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Justin Credible agrees with Jim Cornette: a lot of indie shows are mud show wrestling

Justin Credible gave his view of the current Independent wrestling scene on his podcast titles “Pro Wrestling 1o1” on

Here are some highlights:

Justin said, “I don’t agree with Jim Cornette on a lot of his views and opinions, but he’s 100% right when he calls them mud shows, a lot of those indie shows, because they really are. You have referees reffing in sandals and shorts and tank tops. It’s just a joke. It looks like backyard wrestling. A lot of it has become backyard wrestling. That’s the best way I can put it. Also, the problem is so deep in this business. Wrestling promoters have never been great at getting together, and if you can get a band of credible promoters to join something that would put a stamp on an indie show that says, ‘This is approved by this governing body’, and if you work outside of that governing body, it’s like you are blackballed or something, because there is no quality control. You should be able to at least prove that you’ve been trained and you have some kind of proof that you were trained by this wrestler or went to this camp. A lot of these kids are not ready. They look terrible and overall, that hurts professional wrestling. If one person stumbles upon the wrong show, and a lot of them do, they’ll never come back and that’s a lost fan for life. We can’t afford that coming out of Covid.”

He continued, “I think it starts with the wrestling school. I think people that maybe had a cup of coffee somewhere, wrestling for some indie promotion, or has a little experience in the business, and then all of a sudden, he has some money and wants to be a promoter. Sometimes a lot of people pay to play.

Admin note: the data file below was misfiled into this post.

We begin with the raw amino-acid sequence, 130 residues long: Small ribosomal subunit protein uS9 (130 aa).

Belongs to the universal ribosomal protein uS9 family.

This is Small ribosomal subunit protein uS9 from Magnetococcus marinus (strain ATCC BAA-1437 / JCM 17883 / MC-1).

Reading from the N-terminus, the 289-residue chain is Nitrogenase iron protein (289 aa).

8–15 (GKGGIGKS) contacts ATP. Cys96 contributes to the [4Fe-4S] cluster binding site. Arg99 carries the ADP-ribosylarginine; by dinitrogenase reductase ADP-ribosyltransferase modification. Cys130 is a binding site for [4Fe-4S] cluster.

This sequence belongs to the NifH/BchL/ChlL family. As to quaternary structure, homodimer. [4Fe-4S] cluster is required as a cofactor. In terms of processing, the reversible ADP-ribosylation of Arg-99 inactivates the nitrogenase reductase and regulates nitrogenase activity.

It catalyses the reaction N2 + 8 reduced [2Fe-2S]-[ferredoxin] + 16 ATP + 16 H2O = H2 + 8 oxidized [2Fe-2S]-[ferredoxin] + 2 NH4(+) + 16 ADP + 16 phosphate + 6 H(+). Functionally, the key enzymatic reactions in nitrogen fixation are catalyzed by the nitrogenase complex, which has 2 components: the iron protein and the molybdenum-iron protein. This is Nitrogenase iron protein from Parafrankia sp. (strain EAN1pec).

On some shows… “Each younger wrestler that wasn’t proven or didn’t have a name or went to a school had to sell 10 or 20 tickets. Sometimes the more tickets you sell, you might get to work with one of the main stars. So again, it’s an aberration of what wrestling is… I feel funny saying you have to sell tickets in order to come up. I’m not totally against it, but something just doesn’t feel right. At the end of the day, everybody is getting paid, but also a lot of unqualified people are making the cut. Who deems those people qualified or unqualified? It’s weird. You can go on both sides of the fence and not be wrong. If you sell 20 tickets and you get to work with The Sandman, or Raven, or Sabu, or RVD or whoever, myself. Some guys, if you sell tickets, you get to go over in the Battle Royal. That’s not business.  That’s something else. We have to be careful.”

If you use any portion of the quotes from this article please credit “Pro Wrestling 101 with Justin Credible” with a h/t to for the transcription.

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